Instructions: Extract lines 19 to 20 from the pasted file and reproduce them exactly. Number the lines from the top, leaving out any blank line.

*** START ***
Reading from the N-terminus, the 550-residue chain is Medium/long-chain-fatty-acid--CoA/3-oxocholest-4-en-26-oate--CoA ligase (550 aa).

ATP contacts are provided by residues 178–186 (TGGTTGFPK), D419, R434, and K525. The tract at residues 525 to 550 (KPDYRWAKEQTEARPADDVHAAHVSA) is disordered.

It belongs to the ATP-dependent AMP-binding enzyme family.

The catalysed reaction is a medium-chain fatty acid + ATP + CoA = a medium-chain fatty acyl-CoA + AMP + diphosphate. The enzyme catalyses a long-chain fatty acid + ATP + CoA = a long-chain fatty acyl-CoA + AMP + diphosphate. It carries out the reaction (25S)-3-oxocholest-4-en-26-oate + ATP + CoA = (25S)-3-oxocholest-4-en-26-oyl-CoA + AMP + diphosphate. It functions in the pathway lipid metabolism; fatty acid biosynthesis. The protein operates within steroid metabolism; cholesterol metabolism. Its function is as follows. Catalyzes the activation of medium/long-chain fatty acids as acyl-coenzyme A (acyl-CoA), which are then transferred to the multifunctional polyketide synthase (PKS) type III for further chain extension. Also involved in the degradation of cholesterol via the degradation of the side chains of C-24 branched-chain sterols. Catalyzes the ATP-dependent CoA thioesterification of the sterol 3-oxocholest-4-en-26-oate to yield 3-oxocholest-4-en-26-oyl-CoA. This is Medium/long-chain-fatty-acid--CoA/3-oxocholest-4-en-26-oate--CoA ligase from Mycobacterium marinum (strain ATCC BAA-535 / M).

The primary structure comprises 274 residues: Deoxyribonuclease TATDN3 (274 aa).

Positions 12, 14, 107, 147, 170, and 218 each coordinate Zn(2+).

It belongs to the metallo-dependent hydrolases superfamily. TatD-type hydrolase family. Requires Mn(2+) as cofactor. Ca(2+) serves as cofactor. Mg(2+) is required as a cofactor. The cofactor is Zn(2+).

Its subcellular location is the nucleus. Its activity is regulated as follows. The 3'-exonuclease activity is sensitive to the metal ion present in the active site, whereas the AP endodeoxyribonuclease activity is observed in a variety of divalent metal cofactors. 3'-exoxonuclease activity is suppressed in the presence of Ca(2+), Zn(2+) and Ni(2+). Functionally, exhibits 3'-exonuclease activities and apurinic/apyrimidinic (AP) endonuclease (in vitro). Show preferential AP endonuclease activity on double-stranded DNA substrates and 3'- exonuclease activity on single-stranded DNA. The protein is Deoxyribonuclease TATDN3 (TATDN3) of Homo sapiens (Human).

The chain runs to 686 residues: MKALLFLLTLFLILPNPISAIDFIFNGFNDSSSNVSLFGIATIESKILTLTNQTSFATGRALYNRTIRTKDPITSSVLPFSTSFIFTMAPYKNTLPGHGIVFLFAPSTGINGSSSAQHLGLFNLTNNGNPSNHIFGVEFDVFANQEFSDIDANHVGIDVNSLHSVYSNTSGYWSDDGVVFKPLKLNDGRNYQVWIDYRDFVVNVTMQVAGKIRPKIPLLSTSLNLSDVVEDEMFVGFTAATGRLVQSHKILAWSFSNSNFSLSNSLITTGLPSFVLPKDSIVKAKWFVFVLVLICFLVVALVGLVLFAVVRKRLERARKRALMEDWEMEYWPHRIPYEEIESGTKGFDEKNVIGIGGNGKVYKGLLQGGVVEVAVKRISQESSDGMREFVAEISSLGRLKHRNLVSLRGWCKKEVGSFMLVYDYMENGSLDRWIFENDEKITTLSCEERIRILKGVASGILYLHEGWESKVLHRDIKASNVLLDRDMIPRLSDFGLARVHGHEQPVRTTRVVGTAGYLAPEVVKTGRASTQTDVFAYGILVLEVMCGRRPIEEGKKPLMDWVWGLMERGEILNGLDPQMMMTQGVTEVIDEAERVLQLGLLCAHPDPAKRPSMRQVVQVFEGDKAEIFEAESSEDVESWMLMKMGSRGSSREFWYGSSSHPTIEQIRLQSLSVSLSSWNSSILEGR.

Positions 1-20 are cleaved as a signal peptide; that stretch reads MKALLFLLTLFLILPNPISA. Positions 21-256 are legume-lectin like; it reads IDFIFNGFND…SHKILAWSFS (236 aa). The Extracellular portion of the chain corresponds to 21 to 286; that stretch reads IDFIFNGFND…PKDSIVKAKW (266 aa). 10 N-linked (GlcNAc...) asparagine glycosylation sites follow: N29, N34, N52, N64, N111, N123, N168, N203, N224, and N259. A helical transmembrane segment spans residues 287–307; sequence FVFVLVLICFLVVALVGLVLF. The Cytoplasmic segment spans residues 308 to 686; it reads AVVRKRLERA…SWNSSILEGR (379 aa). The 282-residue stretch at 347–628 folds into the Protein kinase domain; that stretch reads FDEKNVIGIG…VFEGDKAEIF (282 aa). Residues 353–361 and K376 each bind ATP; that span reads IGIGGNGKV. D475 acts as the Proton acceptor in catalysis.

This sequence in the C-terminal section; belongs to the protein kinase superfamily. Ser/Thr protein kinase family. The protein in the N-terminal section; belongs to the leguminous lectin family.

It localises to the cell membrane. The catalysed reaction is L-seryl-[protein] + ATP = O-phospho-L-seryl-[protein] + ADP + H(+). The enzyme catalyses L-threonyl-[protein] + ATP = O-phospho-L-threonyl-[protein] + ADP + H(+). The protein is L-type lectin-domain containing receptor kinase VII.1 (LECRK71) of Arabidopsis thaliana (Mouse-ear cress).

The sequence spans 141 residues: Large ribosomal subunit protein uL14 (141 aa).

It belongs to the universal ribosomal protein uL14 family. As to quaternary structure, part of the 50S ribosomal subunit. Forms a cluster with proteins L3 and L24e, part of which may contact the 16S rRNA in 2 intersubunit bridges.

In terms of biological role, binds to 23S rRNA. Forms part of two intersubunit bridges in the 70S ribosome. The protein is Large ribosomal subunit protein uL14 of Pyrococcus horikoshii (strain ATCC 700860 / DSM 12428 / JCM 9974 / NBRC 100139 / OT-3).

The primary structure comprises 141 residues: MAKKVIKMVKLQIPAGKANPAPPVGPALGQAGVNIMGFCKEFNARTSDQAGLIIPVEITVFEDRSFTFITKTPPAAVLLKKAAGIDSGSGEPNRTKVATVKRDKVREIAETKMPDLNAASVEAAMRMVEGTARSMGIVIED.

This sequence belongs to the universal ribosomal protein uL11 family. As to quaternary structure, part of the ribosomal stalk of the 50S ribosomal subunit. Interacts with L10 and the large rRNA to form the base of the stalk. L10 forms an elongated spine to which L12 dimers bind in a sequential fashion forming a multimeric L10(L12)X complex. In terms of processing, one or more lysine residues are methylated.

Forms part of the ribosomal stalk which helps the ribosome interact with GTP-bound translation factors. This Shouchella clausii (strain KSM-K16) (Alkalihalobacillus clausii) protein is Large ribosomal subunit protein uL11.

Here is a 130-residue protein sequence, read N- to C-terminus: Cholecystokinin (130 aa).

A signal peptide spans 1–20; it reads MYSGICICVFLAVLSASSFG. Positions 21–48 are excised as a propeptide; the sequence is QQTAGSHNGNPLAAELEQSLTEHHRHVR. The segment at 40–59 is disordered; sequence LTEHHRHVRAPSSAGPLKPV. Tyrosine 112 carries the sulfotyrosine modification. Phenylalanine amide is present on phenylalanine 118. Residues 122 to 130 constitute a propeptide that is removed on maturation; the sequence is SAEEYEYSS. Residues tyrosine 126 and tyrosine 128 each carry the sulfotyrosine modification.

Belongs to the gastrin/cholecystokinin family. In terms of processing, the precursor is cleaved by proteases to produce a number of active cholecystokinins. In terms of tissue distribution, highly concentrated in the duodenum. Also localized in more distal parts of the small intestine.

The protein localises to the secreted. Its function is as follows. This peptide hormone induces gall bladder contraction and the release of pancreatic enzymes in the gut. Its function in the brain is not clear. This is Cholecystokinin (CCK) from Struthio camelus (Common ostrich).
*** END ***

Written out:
Here is a 130-residue protein sequence, read N- to C-terminus: Cholecystokinin (130 aa).

A signal peptide spans 1–20; it reads MYSGICICVFLAVLSASSFG. Positions 21–48 are excised as a propeptide; the sequence is QQTAGSHNGNPLAAELEQSLTEHHRHVR. The segment at 40–59 is disordered; sequence LTEHHRHVRAPSSAGPLKPV. Tyrosine 112 carries the sulfotyrosine modification. Phenylalanine amide is present on phenylalanine 118. Residues 122 to 130 constitute a propeptide that is removed on maturation; the sequence is SAEEYEYSS. Residues tyrosine 126 and tyrosine 128 each carry the sulfotyrosine modification.